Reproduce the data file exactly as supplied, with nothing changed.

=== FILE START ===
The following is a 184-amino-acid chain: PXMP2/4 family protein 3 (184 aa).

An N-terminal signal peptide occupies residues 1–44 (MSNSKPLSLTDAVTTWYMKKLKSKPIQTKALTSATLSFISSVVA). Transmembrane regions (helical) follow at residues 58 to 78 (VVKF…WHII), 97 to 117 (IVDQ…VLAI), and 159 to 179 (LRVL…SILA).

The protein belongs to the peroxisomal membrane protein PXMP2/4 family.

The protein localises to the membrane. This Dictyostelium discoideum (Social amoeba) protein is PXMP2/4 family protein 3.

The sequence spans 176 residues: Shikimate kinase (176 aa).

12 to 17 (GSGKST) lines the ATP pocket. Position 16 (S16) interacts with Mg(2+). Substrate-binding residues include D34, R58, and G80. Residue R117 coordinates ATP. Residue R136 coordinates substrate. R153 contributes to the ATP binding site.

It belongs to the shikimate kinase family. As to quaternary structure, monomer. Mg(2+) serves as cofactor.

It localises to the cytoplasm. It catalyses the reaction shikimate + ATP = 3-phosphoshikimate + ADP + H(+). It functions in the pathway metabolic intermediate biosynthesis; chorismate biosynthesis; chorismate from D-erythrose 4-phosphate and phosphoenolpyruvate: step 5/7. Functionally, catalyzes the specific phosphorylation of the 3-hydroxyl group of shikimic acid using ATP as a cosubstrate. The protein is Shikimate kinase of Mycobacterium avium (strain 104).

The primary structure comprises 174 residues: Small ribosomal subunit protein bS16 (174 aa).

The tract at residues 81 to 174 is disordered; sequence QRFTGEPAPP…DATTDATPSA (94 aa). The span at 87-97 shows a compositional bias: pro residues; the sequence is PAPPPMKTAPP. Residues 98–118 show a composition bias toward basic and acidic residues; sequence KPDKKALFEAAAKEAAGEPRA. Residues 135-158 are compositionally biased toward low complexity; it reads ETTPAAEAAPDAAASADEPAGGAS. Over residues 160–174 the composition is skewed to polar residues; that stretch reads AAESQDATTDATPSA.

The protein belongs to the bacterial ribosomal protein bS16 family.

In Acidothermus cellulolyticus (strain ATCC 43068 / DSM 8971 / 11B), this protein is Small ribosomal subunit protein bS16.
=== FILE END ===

The following is a 184-amino-acid chain: PXMP2/4 family protein 3 (184 aa).

An N-terminal signal peptide occupies residues 1–44 (MSNSKPLSLTDAVTTWYMKKLKSKPIQTKALTSATLSFISSVVA). Transmembrane regions (helical) follow at residues 58 to 78 (VVKF…WHII), 97 to 117 (IVDQ…VLAI), and 159 to 179 (LRVL…SILA).

The protein belongs to the peroxisomal membrane protein PXMP2/4 family.

The protein localises to the membrane. This Dictyostelium discoideum (Social amoeba) protein is PXMP2/4 family protein 3.

The sequence spans 176 residues: Shikimate kinase (176 aa).

12 to 17 (GSGKST) lines the ATP pocket. Position 16 (S16) interacts with Mg(2+). Substrate-binding residues include D34, R58, and G80. Residue R117 coordinates ATP. Residue R136 coordinates substrate. R153 contributes to the ATP binding site.

It belongs to the shikimate kinase family. As to quaternary structure, monomer. Mg(2+) serves as cofactor.

It localises to the cytoplasm. It catalyses the reaction shikimate + ATP = 3-phosphoshikimate + ADP + H(+). It functions in the pathway metabolic intermediate biosynthesis; chorismate biosynthesis; chorismate from D-erythrose 4-phosphate and phosphoenolpyruvate: step 5/7. Functionally, catalyzes the specific phosphorylation of the 3-hydroxyl group of shikimic acid using ATP as a cosubstrate. The protein is Shikimate kinase of Mycobacterium avium (strain 104).

The primary structure comprises 174 residues: Small ribosomal subunit protein bS16 (174 aa).

The tract at residues 81 to 174 is disordered; sequence QRFTGEPAPP…DATTDATPSA (94 aa). The span at 87-97 shows a compositional bias: pro residues; the sequence is PAPPPMKTAPP. Residues 98–118 show a composition bias toward basic and acidic residues; sequence KPDKKALFEAAAKEAAGEPRA. Residues 135-158 are compositionally biased toward low complexity; it reads ETTPAAEAAPDAAASADEPAGGAS. Over residues 160–174 the composition is skewed to polar residues; that stretch reads AAESQDATTDATPSA.

The protein belongs to the bacterial ribosomal protein bS16 family.

In Acidothermus cellulolyticus (strain ATCC 43068 / DSM 8971 / 11B), this protein is Small ribosomal subunit protein bS16.